We use different agencies for different projects. We tend to get a handle on which agencies are good at particular skills and target them, depending on what we need.”
A proviso is that the agency should be as committed to the work and the overarching goals as their client is.
“We try to work hard around collective ownership for an outcome – not just someone doing a video for us, but someone who’s really connected to our purpose and feels that what they are doing is helping to contribute to that,” says Mairi. “That’s when we’ve seen people really pull out all the stops – because they believe in what we’re trying to do as a business, and they are part of the team. That’s when you really get great partnerships.”
Understanding the business is high on Hannah’s tick list too: “If the agency knows the business and understands the stakeholders, then that can really speed things up because they can pull things out of the bag from almost nowhere. An agency that understands what you’re trying to do usually goes over and above to make sure they meet the brief in the right way for you.”
And both agree that it’s good to be pushed a little and encouraged to think differently.
“One of the reasons we go to agencies is for fresh thinking, so it’s a bit pointless in a way if they don’t challenge you at times,” says Mairi. “Understanding the business and what it’s trying to achieve is essential.”
However, she adds: “Getting that knowledge as an agency can be difficult because often the very reason a client has approached you is your ability to turn things around quickly.”
Hannah, too, likes the creative spark that comes when challenged by external forces: “If it’s a project that needs someone to be a bit challenging and play devil’s advocate, then I like to use an agency, because that’s part of what we expect from them.
“If you find an agency and have the right chemistry, they can add depth and richness to what you’re looking to achieve for the business. I’ve always found that I’ve been inspired by the agencies where I’ve had good chemistry with the team I’m working with. It’s a partnership approach and they’ve brought another dimension to the work I’ve been delivering. For me, that’s where it works really, really well.”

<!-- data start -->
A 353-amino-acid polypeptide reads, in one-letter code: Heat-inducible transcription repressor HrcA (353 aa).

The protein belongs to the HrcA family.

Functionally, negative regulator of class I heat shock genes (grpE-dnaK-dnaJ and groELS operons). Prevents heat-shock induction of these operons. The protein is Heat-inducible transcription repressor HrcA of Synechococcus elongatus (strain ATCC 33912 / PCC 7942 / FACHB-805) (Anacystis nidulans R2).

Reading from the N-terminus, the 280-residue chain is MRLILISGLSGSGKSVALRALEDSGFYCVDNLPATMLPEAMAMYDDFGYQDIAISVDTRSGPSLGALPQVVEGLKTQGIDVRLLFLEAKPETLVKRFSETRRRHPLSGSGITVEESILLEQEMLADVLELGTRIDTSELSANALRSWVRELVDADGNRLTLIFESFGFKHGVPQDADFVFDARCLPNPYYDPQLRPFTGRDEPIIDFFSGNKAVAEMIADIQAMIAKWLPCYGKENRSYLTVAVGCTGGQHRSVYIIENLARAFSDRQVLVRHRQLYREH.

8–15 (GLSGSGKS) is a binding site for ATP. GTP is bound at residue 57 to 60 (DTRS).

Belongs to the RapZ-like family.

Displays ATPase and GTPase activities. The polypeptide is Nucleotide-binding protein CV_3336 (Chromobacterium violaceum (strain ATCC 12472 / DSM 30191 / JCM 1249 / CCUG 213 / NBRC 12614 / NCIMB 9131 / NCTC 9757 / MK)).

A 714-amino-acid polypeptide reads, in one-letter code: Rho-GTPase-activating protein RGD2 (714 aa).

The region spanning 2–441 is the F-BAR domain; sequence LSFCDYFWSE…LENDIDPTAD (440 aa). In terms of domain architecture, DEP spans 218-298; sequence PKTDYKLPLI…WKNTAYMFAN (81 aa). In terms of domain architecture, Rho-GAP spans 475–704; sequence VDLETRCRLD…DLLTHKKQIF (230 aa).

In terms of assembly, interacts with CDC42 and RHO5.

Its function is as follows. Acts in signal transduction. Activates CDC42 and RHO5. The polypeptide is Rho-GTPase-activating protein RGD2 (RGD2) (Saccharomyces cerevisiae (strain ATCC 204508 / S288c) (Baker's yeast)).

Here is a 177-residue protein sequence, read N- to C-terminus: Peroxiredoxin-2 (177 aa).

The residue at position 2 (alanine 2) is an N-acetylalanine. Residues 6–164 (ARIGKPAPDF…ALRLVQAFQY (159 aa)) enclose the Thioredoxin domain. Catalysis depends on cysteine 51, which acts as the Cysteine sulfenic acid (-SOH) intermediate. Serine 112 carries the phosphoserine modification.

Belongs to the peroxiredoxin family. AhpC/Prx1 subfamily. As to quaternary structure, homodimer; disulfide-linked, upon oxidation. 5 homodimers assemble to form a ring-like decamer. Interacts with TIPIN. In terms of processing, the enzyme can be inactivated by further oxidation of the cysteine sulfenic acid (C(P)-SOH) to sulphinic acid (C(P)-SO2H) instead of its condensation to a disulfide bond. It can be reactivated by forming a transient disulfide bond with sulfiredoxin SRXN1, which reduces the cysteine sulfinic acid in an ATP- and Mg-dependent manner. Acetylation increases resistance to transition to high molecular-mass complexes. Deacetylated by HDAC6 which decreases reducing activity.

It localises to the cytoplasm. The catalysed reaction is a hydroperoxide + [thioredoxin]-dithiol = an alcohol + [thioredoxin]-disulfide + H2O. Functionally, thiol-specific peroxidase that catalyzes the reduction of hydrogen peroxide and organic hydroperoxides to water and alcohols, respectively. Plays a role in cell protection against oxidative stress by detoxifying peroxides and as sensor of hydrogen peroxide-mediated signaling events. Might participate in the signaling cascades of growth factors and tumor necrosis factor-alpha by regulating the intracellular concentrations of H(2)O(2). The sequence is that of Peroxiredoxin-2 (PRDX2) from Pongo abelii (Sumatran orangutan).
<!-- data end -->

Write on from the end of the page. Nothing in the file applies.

An agency angle
So what does Sequel say? We asked Nick Andrews, Business Development Director, what benefits he thinks an agency can bring and how clients can get the most out of their external team:
“As Mairi and Hannah recognise, an agency can bring fresh thinking, using their experience working with clients across a range of industries, providing a different perspective when you need it. And of course we can often be more flexible, agile and ‘quicker to market’ without the extra demands that the in-house teams face.
“That said, agencies do NOT have all the answers – we recognise that the in-house teams are inevitably closer to the mechanics and associated issues of their particular organisation. But a good agency will be an extension to that in-house team – the critical friend who voices an opinion that may be different, challenging or potentially unpopular.
“By challenging I don’t mean disagreeing with the client as a default position. A good agency will look at each project individually to see how we can add value and whether the channel a client has chosen is the best one for that particular piece of communication.
“In-house comms teams should be capable of meeting most of the needs of an organisation, but a wise in-house practitioner will know when to get support from an agency that can go the extra mile and offer something different.
“As an agency, Sequel is increasingly collaborating with clients on one-off pieces of work, whether that’s an engaging campaign, a specific project like 0365 implementation, a comms audit, or training. We can do that most successfully if we get a strong brief, understand the reasoning behind the project, know what the business wants to achieve, and have as much contact with the client as we would if they were in the office with us, working side by side for the best outcome.”